You can’t help but wonder why grown women with careers (perhaps chosen as beards) did not balk when they were ordered to move in with the performer and give up their lives. You can’t help but wonder why a professional musician would introduce her niece and other members of her family to this pedophile. You can’t help but wonder if, when Chance the Rapper, a former musical collaborator of R. Kelly’s, says that he didn’t take the allegations against Kelly seriously because the victims were Black girls, is he saying this to spark honest conversation or is it because he knows that in the context of Black misogyny there are no consequences for a such revelation?
A few days ago on Facebook, a friend of mine posted the hashtag #MuteRKelly. A friend of hers popped up on my feed, asking if we need to mute a long list of other performers, including Steven Tyler and James Brown. Breaking protocol, I replied directly to this woman, someone I don’t know: “Mute them all. And if there’s no one left then make your own music!” What we need to mute is our low self-esteem and our need to deflect our issues instead of solving them.
I don’t want to talk about R. Kelly anymore. I don’t want to know every depravity that went on in his sex-cult houses of horror. I don’t want to know what additional freaky door is opened by his turning a young girl into a boy, as he did with a young girl called Dominique. I do hope that he goes to jail for the rest of his life, along with the managers, lawyers, law-enforcement officials, bodyguards and musicians who have been his enablers.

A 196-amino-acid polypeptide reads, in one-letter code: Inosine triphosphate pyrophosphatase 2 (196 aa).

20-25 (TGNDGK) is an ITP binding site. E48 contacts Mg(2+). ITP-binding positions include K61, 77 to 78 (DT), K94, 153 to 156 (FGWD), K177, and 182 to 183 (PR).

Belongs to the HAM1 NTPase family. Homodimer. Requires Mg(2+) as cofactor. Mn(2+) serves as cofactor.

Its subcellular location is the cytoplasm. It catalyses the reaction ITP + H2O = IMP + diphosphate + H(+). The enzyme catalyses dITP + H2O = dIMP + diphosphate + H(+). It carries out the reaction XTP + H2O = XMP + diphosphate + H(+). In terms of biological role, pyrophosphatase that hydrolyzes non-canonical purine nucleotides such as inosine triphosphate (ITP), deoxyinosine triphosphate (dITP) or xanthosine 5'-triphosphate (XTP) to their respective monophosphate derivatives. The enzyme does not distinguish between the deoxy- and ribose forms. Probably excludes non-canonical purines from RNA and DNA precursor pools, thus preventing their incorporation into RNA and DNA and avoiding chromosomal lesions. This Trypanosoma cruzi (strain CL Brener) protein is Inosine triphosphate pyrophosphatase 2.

R. Kelly picked up teenagers outside the courtroom where he was once on trial, evidence of a mind-blowing arrogance. An arrogance built on the conceit, the confidence, that he would get away with it. Because we have let him. His minions, including an uncle of one of the victims, collect paychecks off this same confidence. Black girls. Black women. Who cares? Not even other Black women. Until now. We must examine all the chinks in our armor that have allowed this for so long. It is a much bigger conversation than the appetites of a freak.
Misogyny is part of the larger American landscape, no doubt. The nation elected a dangerous buffoon over a seasoned public servant for the presidency in part because citizens, both male and female, couldn’t envision being led by a woman. The Trump supporter who was photographed wearing the tee shirt with the words, “He can grab my p___y anytime” is not alone in this sentiment.
As the #Metoo movement blossomed, a jurist with an alleged history of sexual assault became a member of the Supreme Court of the United States. While we condescend to women wearing burqas overseas, many women across the board here struggle with self-worth, and are more likely to pick off each other than to address the male power structure. And, as we know, pedophilia is part of the national DNA—from slavery to the present. That’s another post.
But what I am attempting to address here is that the Black community has a problem with misogyny that is separate and distinct from other communities, based on our own unique, painful history and warped aspects of our culture. We must face this fact bravely. Small subjugations lead to big subjugations. Black women have become used to eating s__t, to making excuses, to having the backs of people who don’t have theirs, like my friend in Capen House so many years ago. Like so many of us in so many different ways every day. Including me.
This must end. And it starts with us. It is not enough to survive R. Kelly. We must survive ourselves.
Congrats to cultural critic and filmmaker dream hampton for producing this docuseries. It runs again in its entirety tonight, January 11, on Lifetime for those who haven’t seen it.